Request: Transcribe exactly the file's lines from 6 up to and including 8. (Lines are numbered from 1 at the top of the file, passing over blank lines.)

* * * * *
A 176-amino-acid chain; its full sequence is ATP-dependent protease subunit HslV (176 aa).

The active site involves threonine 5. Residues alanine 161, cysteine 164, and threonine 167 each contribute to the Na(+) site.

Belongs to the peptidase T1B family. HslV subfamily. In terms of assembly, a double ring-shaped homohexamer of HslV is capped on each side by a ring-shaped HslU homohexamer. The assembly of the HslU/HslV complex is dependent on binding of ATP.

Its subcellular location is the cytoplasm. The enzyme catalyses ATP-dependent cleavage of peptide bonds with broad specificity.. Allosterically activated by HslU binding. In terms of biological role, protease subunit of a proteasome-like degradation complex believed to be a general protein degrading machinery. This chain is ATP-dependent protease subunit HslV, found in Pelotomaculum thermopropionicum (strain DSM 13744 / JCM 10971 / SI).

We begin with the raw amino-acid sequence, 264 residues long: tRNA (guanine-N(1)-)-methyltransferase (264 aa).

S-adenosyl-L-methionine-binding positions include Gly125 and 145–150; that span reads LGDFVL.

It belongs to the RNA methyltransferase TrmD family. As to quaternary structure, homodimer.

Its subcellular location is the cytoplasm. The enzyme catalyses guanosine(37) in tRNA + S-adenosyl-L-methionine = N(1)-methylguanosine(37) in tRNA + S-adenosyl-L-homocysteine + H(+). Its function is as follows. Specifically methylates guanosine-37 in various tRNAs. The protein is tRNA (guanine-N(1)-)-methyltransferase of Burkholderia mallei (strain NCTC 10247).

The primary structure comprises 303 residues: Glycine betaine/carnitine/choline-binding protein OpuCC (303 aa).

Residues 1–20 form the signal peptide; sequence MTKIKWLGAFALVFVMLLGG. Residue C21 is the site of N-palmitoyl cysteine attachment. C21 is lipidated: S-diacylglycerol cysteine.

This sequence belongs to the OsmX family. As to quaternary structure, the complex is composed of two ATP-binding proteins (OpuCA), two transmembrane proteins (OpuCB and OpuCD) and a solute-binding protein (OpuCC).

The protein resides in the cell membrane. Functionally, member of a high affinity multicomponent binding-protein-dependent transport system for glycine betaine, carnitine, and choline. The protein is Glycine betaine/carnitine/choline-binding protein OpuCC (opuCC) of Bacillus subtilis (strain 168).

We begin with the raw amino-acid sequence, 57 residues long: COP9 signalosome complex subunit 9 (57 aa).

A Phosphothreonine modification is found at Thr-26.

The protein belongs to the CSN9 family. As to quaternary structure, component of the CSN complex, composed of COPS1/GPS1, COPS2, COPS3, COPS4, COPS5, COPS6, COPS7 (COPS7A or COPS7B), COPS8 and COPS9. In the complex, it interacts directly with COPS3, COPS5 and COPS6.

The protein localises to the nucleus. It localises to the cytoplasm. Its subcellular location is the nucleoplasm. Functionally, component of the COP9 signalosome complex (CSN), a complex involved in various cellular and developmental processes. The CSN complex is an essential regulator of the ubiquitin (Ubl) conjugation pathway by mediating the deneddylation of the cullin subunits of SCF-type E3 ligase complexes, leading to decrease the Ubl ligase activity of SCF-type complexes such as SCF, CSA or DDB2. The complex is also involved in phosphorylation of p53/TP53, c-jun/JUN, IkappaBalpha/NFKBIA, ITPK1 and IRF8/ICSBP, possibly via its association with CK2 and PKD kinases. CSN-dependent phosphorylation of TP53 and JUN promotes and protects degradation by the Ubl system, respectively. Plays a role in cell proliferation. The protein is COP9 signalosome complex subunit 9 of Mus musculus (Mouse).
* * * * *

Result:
S-adenosyl-L-methionine-binding positions include Gly125 and 145–150; that span reads LGDFVL.

It belongs to the RNA methyltransferase TrmD family. As to quaternary structure, homodimer.

Its subcellular location is the cytoplasm. The enzyme catalyses guanosine(37) in tRNA + S-adenosyl-L-methionine = N(1)-methylguanosine(37) in tRNA + S-adenosyl-L-homocysteine + H(+). Its function is as follows. Specifically methylates guanosine-37 in various tRNAs. The protein is tRNA (guanine-N(1)-)-methyltransferase of Burkholderia mallei (strain NCTC 10247).